A Guide to Google Heatmaps

A Guide to Google Heatmaps Vizion Interactive

You have likely spent countless hours creating your brand’s marketing strategy, including heavy investment into top-tier web design for a beautifully presented and responsive website, but do you know how visitors to your site actually use it and view your published content? Making informed decisions is a cornerstone of modern digital marketing. One of the best but most often overlooked tools to help with this are Google heatmaps.

A heatmap will display your website content in a way that allows you to see which parts of each page capture visitors’ attention the most. Google Analytics heatmaps are conversion optimization tools that allow you to see what works and what needs more work on your website.

Understanding How Heatmaps Work

Think of an infrared display, or “heat vision,” as you have likely seen in movies and TV shows: a specialized display shows heat in varying colors. The coolest areas are darker hues of purples and blues, and warmer areas blend to greens and yellows. The hottest areas appear orange and red. Google heatmaps work very similarly, showing you where people spend the most time on your website using the same principles as a thermal imaging display.

Heatmaps exist in various forms, but they all serve similar functions as visual representations of data:

  • Hover heatmaps track mouse movements on a page. This allows you to easily see how users move their computer mice across your webpages, informing how they consume the content published to your website. Hover heatmaps use the same basic principles as eye-tracking technology, but the accuracy of mouse movement tracking is questionable since little research exists to support a strong correlation between cursor position and user gaze.
  • Click heatmaps track user clicks, showing you which links and buttons are most often clicked. This informs you as to how users prefer to interact with your site and which elements of your webpages draw their attention the most. These heatmaps are quite reliable as they essentially display aggregate data; areas that receive the fewest clicks appear coolest while areas with more clicks appear warmer.
  • Attention heatmaps display which portions of your webpages receive the most visual attention with respect to horizontal and vertical scrolling. These heatmaps are especially valuable for pillar-style content pages and longform content pages, informing the site owner as to which portions of the content cause the average user to stop and read. Generally, the very top of the page appears the warmest because that is what every user will see when first clicking to the page, and warmer areas throughout the rest of the page show where users are stopping their scrolling to read.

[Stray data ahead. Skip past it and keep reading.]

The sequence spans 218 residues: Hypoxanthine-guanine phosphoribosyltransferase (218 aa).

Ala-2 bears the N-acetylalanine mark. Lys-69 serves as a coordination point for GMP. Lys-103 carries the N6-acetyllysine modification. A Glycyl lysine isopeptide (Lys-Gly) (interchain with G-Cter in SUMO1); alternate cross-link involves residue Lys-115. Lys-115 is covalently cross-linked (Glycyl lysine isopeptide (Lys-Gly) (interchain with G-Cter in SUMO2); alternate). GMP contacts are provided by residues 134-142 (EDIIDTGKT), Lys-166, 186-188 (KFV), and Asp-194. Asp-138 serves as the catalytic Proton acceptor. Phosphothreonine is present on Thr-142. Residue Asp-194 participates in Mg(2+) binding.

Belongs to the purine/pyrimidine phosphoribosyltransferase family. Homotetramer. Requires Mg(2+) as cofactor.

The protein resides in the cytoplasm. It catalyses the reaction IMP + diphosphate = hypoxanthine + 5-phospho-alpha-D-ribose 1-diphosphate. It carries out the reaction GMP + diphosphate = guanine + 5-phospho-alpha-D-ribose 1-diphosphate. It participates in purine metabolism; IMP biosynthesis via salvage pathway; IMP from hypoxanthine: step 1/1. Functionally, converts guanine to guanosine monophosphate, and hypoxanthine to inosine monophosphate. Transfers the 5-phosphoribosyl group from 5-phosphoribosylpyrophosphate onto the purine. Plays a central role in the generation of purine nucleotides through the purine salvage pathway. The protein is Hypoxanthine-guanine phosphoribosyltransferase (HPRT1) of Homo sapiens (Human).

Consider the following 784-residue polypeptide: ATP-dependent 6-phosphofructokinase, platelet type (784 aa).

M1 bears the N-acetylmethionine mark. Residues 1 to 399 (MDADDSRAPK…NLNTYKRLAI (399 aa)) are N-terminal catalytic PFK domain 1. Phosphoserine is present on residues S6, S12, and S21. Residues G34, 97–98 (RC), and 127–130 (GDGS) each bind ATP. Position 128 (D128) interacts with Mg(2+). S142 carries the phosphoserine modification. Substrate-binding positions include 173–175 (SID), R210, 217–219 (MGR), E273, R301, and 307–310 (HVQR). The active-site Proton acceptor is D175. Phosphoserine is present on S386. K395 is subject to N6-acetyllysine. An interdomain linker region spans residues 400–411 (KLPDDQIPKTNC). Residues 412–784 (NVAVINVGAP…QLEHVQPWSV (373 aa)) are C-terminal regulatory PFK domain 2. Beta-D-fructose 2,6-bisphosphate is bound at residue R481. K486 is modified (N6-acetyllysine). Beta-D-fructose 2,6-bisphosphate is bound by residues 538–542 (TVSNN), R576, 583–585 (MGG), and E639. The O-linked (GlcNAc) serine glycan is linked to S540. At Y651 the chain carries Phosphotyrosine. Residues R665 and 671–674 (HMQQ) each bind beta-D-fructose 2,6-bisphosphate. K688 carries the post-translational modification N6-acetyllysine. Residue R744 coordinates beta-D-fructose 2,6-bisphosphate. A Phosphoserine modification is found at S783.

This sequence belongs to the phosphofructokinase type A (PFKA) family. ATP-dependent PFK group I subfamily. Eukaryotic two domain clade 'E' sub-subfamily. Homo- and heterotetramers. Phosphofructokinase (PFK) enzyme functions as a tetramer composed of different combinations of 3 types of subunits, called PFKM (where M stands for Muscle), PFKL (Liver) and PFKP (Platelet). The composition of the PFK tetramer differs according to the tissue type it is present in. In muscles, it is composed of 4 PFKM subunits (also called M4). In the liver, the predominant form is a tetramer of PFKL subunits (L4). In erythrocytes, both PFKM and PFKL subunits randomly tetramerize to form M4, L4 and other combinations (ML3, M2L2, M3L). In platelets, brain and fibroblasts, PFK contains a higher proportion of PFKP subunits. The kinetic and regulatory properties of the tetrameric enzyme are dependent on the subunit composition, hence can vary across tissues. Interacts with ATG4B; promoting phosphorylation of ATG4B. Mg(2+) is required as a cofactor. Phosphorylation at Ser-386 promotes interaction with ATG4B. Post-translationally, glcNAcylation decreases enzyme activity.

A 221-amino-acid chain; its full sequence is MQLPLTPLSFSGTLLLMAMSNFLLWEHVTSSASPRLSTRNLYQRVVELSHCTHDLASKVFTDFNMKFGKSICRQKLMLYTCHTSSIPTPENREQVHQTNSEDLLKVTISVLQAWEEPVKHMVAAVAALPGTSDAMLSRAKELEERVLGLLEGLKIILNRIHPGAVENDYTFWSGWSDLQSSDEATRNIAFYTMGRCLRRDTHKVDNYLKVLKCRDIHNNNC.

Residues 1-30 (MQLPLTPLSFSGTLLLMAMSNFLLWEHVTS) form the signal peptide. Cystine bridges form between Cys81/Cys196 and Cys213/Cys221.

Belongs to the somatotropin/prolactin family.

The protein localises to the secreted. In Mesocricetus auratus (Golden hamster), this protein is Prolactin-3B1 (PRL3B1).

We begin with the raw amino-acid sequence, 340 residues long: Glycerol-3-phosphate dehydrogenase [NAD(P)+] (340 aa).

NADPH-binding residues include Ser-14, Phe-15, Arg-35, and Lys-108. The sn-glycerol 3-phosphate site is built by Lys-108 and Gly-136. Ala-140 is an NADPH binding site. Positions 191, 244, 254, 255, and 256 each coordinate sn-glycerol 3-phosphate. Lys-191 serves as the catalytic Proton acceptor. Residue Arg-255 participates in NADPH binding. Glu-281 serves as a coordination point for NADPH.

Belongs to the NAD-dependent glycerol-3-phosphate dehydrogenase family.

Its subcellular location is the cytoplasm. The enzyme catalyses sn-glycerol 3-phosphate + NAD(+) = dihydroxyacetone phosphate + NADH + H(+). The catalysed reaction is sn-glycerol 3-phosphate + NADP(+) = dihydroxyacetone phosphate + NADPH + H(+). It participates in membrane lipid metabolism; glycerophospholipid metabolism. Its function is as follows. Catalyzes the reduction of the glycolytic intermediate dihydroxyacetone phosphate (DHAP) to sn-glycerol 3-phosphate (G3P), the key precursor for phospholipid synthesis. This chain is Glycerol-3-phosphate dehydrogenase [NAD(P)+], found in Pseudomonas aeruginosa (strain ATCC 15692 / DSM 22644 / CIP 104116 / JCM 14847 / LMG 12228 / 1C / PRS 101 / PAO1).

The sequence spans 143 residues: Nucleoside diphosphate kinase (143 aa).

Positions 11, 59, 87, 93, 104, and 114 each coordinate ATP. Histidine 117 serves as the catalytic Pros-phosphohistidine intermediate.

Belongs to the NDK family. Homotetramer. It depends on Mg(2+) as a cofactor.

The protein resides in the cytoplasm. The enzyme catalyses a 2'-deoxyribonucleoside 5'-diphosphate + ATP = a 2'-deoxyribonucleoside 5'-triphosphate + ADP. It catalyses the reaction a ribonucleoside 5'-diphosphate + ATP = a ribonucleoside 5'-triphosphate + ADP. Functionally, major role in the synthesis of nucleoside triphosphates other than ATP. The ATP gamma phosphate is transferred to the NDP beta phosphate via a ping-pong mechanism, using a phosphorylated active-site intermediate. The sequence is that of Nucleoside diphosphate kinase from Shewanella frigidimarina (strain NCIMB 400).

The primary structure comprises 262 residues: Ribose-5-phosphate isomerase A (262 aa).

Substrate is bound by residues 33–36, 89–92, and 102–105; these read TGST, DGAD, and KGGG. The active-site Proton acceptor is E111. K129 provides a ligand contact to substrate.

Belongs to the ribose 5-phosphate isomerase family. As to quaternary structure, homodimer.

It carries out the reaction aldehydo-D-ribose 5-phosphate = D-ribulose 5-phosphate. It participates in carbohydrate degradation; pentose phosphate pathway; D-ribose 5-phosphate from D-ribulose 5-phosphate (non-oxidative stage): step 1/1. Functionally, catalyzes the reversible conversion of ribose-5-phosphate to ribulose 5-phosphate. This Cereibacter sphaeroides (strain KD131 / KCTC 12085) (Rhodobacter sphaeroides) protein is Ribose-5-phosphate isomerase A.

• Eye-tracking maps actually track users’ eye movements, but these tools usually require some type of end user agreement or similar consent from users to collect and analyze their eye-tracking data. For example, if a smartphone user agrees to allow their device to collect eye-tracking data, marketers can then use the collected data to determine where the user’s eyes spend the most time on the page.

Different heatmaps offer different advantages, and it is impractical to simply invest in robust heatmaps of every kind for your web content. Instead, why not use a readily available heatmapping tool built into one of the staple components of your marketing toolkit?

Heatmaps on Google Analytics

The new heatmap feature on Google Analytics allows you to enhance your Page Analytics with heatmaps. Google Analytics is already an incredibly potent tool for any digital marketing professional, so why not take your analytical toolkit to the next level by exploring heatmaps and discovering a new conversion optimization asset for your marketing arsenal?

While some third party heatmap tools may offer a more diverse range of features than the Google Analytics heatmap, you are very likely already using Google Analytics, so the presentation and functionality will feel familiar and comfortable, and the capabilities are more robust than you might expect:

  • Easily see which portions of your webpages are most overlooked or scrolled past; this can help inform your content structure going forward.
  • Identify clickable icons visitors may be overlooking because they do not appear “clickable.”
  • Track your peak traffic times to see when users are visiting your site the most. This helps you organically promote your content by posting it during peak traffic.
  • Gain valuable insights that inform your pay-per-click campaign using Google AdWords.
  • Identify the best places for calls to action, signup links, and data entry fields.

Google Analytics heatmaps are ideal for measuring the success of your website’s home page, various landing pages, and the blog posts you publish to convince readers to convert to your brand. Ideally, you should leverage the insights you gain to increase engagement and keep users interacting with your website as often as possible and for as long as possible during each session. Retain your heatmap data so you can draw insights from future testing. Over time, you’ll see your heatmaps evolve as users start spending more time interacting with your website and the content you publish to it.